Two of Ontario’s top “game changing” discoveries in the past 100 years are from the University of Guelph.

DNA barcoding, a technique for rapid species identification, and the popular Yukon Gold potato were voted among the top five Ontario innovations in a new public survey. It is to be released Friday by the Council of Ontario Universities (COU).

COU selected the top 50 life-changing breakthroughs made by Ontario universities over the past century as part of its Research Matters campaign.

The general public was then asked to vote, both online and in person, for their top choices. More than 4,000 votes were cast; the contest ran June through October.

“It’s immensely gratifying to have our research excellence highlighted in this way,” said Malcolm Campbell, vice-president (research).

“Given the history of innovation at U of G, it’s fitting that two of our discoveries, made nearly four decades apart, are among the top ‘game changers’. Innovation has been a foundation of our research program for more than 150 years, and we continue to make discoveries, devise inventions, and provide insights that help improve people’s lives and livelihoods.”

DNA barcoding allows researchers to identify animal and plant species using short, standardized regions of genetic material. The technique was proposed by U of G integrative biology professor Paul Hebert in 2003.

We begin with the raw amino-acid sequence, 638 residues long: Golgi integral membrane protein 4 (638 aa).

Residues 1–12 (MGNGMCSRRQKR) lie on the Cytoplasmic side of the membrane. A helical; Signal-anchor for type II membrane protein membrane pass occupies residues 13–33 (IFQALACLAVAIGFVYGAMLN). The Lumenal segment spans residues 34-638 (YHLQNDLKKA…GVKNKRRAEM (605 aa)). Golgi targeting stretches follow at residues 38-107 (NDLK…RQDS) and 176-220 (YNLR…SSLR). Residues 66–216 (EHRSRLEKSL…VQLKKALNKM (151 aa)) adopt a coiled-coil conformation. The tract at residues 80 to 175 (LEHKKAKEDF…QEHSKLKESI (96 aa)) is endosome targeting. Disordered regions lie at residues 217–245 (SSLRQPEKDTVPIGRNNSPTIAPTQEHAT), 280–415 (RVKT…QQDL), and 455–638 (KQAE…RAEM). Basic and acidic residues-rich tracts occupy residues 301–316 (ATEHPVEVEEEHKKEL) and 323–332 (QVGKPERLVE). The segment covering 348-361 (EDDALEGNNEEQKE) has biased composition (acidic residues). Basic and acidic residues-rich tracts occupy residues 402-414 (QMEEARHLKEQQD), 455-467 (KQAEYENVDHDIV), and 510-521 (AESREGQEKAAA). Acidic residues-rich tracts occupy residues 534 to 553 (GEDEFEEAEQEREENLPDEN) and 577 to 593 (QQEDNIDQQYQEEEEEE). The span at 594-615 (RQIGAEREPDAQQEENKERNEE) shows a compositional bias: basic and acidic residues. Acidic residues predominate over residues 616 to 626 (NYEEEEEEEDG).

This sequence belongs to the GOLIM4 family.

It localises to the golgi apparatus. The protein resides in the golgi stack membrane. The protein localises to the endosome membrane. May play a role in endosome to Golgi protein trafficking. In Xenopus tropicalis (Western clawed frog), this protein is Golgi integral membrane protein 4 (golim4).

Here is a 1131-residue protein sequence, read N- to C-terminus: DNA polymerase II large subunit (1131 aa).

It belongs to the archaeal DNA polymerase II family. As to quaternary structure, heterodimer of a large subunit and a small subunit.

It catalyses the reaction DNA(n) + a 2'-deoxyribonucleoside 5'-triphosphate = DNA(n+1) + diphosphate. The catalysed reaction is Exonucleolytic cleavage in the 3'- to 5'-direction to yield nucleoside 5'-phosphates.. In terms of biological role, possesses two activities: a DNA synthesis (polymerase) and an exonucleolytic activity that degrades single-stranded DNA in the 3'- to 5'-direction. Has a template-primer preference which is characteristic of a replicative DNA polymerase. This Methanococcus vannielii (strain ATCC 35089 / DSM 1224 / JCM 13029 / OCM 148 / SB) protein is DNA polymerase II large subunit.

The method has led to the discovery of hundreds of new and overlooked or misidentified species, and been used to trace food contaminants, identify mislabelled food and other products, and to track the spread of disease.

The Yukon Gold potato was created in 1966 by the late Gary Johnston, a plant breeder in the Ontario Agricultural College. Its popularity has made it a household name in Canada and beyond. This enhanced variety is also known for disease resistance and growing performance in North America.

Other innovations to make the Top 5 list are insulin, the first anti-gravity suit used in combat, and a technique used to save premature babies.

“It’s so important to share the stories that shine a light on the kind of ‘game-changing’ university research that transforms how we live, work, and play,” said Bonnie Patterson, COU president and CEO.

“These discoveries show the wide-ranging research strengths of Ontario’s universities and I hope they will encourage our bright young researchers to explore ambitious new ideas that will continue to shape and improve the world around us.”

The other three U of G innovations on the Top 50 list were the Shakespeare identities project headed by English professor Daniel Fischlin; trans fats research by retired emeritus professor Bruce Holub, Human Health and Nutritional Sciences; and shipping fever vaccine developed by Ontario Veterinary College professors Pat Shewen and Bruce Wilkie.